Research group supports Ethernet protocol for plant-floor vehicle assembly

U.S. Council for Automotive Research (USCAR) agreed to support EtherNet/IP as the industrial Ethernet network standard for plant floor applications in vehicle assembly facilities, says ODVA, the organization that manages the EtherNet/IP specification and related industrial protocols.

By Control Engineering Staff June 8, 2006

U.S. Council for Automotive Research (USCAR) agreed to support EtherNet/IP as the industrial Ethernet network standard for plant floor applications in vehicle assembly facilities, says ODVA , the organization that manages the EtherNet/IP specification and related industrial protocols. USCAR initiatives aim to accelerate EtherNet/IP adoption in the U.S. vehicle assembly operations of its three member companies: DaimlerChrysler Corp., Ford Motor Co., and General Motors Corp., ODVA says.

USCAR is working with ODVA to identify aspects of network performance that have the most impact on real-time control applications typical in vehicle assembly operations and develop reporting network-performance criteria. Purchasers of EtherNet/IP devices will be able to make better purchase decisions by analyzing published performance parameters for specific devices and choosing the device that best meets an application’s performance requirements, ODVA says.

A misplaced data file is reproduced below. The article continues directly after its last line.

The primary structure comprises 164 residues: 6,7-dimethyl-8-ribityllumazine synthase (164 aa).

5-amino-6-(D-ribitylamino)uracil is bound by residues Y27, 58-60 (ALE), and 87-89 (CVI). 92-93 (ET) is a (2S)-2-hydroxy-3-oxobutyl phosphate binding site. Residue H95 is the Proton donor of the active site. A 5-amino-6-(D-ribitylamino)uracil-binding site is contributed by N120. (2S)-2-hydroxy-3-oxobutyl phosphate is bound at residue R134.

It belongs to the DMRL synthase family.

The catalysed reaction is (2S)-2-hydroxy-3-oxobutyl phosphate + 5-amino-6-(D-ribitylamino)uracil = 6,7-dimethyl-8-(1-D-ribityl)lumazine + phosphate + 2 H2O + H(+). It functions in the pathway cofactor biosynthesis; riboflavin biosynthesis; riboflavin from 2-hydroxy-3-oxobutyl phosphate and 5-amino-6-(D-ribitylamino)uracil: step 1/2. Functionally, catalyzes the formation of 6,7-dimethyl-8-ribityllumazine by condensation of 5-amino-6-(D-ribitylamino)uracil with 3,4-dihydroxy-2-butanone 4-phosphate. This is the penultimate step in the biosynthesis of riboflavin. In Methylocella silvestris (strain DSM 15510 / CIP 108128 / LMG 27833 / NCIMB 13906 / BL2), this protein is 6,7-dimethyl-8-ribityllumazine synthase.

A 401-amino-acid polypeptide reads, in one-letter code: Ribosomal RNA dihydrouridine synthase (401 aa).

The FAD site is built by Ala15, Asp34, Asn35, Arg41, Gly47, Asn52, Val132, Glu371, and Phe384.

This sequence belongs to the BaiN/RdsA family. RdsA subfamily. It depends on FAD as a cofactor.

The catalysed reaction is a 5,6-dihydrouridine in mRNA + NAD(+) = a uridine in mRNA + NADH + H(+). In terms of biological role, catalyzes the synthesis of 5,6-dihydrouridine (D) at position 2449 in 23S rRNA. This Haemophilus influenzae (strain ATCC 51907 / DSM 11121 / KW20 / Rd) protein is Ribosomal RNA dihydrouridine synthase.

U.S. National Institute of Standards and Technology (NIST) and ODVA agreed to research and develop industry standards and test methodologies for performance parameters of EtherNet/IP devices. USCAR member companies are expected to require certified performance test reports for EtherNet/IP devices in 2007. ODVA anticipates that the U.S. automotive industry will increase use of EtherNet/IP in PLC-to-PLC communications and robotics applications, such as welding, gluing, nut running, and clinching. ODVA calls EtherNet/IP, introduced in 2001, “the most developed, proven, and complete industrial Ethernet network solution available for manufacturing today,” supported by more than 150 vendors globally. It’s among a suite of industrial networks based on Common Industrial Protocol (CIP).

For more about related growth, read Control Engineering ‘s ” ODVA network standards ‘blossom’ in sunny Phoenix .”

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—Edited by Mark T. Hoske, Control Engineering editor in chief,
MHoske@cfemedia.com